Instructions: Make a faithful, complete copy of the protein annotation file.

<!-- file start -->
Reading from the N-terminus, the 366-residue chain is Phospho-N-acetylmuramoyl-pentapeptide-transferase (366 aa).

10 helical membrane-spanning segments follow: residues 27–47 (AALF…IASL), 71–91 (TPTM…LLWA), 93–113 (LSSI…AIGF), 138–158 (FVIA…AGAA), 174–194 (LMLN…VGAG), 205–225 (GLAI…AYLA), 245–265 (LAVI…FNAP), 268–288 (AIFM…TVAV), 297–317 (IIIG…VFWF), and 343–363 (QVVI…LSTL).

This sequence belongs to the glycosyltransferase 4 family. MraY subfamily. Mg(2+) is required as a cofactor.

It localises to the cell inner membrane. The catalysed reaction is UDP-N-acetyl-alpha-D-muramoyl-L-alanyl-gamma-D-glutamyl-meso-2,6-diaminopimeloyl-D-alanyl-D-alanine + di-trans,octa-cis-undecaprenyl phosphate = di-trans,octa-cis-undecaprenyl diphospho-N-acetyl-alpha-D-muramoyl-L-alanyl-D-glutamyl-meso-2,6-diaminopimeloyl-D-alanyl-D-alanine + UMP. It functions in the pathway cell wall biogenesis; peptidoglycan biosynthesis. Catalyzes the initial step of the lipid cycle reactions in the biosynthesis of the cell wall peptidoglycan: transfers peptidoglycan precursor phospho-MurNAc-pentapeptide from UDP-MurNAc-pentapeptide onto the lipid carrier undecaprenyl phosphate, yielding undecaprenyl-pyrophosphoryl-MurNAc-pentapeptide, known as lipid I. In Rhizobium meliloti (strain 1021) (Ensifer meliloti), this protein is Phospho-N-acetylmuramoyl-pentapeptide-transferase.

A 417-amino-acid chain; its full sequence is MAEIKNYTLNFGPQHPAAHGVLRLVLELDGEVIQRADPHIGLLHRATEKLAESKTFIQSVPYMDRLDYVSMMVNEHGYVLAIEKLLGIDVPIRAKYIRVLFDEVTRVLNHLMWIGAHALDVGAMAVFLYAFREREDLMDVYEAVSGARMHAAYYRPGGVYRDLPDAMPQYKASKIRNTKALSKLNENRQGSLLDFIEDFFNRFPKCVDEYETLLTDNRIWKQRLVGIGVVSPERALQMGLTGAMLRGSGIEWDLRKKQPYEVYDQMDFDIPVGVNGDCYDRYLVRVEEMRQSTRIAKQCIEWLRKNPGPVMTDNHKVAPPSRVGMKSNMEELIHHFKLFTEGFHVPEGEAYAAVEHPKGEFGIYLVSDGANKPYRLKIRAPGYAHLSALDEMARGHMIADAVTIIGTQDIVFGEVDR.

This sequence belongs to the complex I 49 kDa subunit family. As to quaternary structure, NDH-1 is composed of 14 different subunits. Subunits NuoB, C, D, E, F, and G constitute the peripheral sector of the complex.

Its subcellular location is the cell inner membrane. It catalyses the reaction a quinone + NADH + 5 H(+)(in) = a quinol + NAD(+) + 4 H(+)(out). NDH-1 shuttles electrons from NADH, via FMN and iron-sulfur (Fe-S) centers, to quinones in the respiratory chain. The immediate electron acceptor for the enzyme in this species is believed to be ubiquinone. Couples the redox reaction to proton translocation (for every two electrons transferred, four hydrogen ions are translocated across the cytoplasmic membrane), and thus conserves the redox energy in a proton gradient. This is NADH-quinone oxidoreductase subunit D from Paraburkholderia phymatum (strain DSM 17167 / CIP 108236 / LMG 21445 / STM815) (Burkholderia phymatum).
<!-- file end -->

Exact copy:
Reading from the N-terminus, the 366-residue chain is Phospho-N-acetylmuramoyl-pentapeptide-transferase (366 aa).

10 helical membrane-spanning segments follow: residues 27–47 (AALF…IASL), 71–91 (TPTM…LLWA), 93–113 (LSSI…AIGF), 138–158 (FVIA…AGAA), 174–194 (LMLN…VGAG), 205–225 (GLAI…AYLA), 245–265 (LAVI…FNAP), 268–288 (AIFM…TVAV), 297–317 (IIIG…VFWF), and 343–363 (QVVI…LSTL).

This sequence belongs to the glycosyltransferase 4 family. MraY subfamily. Mg(2+) is required as a cofactor.

It localises to the cell inner membrane. The catalysed reaction is UDP-N-acetyl-alpha-D-muramoyl-L-alanyl-gamma-D-glutamyl-meso-2,6-diaminopimeloyl-D-alanyl-D-alanine + di-trans,octa-cis-undecaprenyl phosphate = di-trans,octa-cis-undecaprenyl diphospho-N-acetyl-alpha-D-muramoyl-L-alanyl-D-glutamyl-meso-2,6-diaminopimeloyl-D-alanyl-D-alanine + UMP. It functions in the pathway cell wall biogenesis; peptidoglycan biosynthesis. Catalyzes the initial step of the lipid cycle reactions in the biosynthesis of the cell wall peptidoglycan: transfers peptidoglycan precursor phospho-MurNAc-pentapeptide from UDP-MurNAc-pentapeptide onto the lipid carrier undecaprenyl phosphate, yielding undecaprenyl-pyrophosphoryl-MurNAc-pentapeptide, known as lipid I. In Rhizobium meliloti (strain 1021) (Ensifer meliloti), this protein is Phospho-N-acetylmuramoyl-pentapeptide-transferase.

A 417-amino-acid chain; its full sequence is MAEIKNYTLNFGPQHPAAHGVLRLVLELDGEVIQRADPHIGLLHRATEKLAESKTFIQSVPYMDRLDYVSMMVNEHGYVLAIEKLLGIDVPIRAKYIRVLFDEVTRVLNHLMWIGAHALDVGAMAVFLYAFREREDLMDVYEAVSGARMHAAYYRPGGVYRDLPDAMPQYKASKIRNTKALSKLNENRQGSLLDFIEDFFNRFPKCVDEYETLLTDNRIWKQRLVGIGVVSPERALQMGLTGAMLRGSGIEWDLRKKQPYEVYDQMDFDIPVGVNGDCYDRYLVRVEEMRQSTRIAKQCIEWLRKNPGPVMTDNHKVAPPSRVGMKSNMEELIHHFKLFTEGFHVPEGEAYAAVEHPKGEFGIYLVSDGANKPYRLKIRAPGYAHLSALDEMARGHMIADAVTIIGTQDIVFGEVDR.

This sequence belongs to the complex I 49 kDa subunit family. As to quaternary structure, NDH-1 is composed of 14 different subunits. Subunits NuoB, C, D, E, F, and G constitute the peripheral sector of the complex.

Its subcellular location is the cell inner membrane. It catalyses the reaction a quinone + NADH + 5 H(+)(in) = a quinol + NAD(+) + 4 H(+)(out). NDH-1 shuttles electrons from NADH, via FMN and iron-sulfur (Fe-S) centers, to quinones in the respiratory chain. The immediate electron acceptor for the enzyme in this species is believed to be ubiquinone. Couples the redox reaction to proton translocation (for every two electrons transferred, four hydrogen ions are translocated across the cytoplasmic membrane), and thus conserves the redox energy in a proton gradient. This is NADH-quinone oxidoreductase subunit D from Paraburkholderia phymatum (strain DSM 17167 / CIP 108236 / LMG 21445 / STM815) (Burkholderia phymatum).